Wan takes her rhyming formula, previously applied to pumpkins, cupcakes, and more, and uses a unicorn as a vehicle for her newest outing in esteem-building.
“You are magical, my little one. / Reach for the stars, the moon, the sun.” In each image, a rotund white unicorn with flowing, rainbow-colored mane and tail, stubby yellow horn, and yellow stars on its rump poses fetchingly, gallops adorably, or leaps cunningly. It repels angry thunder clouds as it trots along a rainbow and emits stars as it’s exhorted to “sparkle and dazzle” in front of a small throng of admiring woodland animals. The artist’s signature thick, black outlines and smiley faces (except for the frowning thunder clouds) give the book a solidly cheerful feel that is reinforced by the pastel palette. Landing as it does in an environment in which an emphasis on resilience is superseding rank cheerleading in early-childhood instruction and in which empathy must be cultivated, it feels only half-baked. It’s all well and good to tell babies to “let your wondrous light shine through. / Baby, I believe in you!” But with no modeling of how to overcome adversity beyond the instruction not to “let fear stand in your way” nor even any sense that other creatures may be equally deserving of attention, it feels like the cotton candy it resembles.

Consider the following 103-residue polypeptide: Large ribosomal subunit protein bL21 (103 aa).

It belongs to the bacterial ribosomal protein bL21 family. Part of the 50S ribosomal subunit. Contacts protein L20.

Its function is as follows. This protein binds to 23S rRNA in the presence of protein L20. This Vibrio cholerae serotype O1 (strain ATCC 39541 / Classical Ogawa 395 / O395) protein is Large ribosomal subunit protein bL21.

Sweetness with no substance. (Board book. 1-3)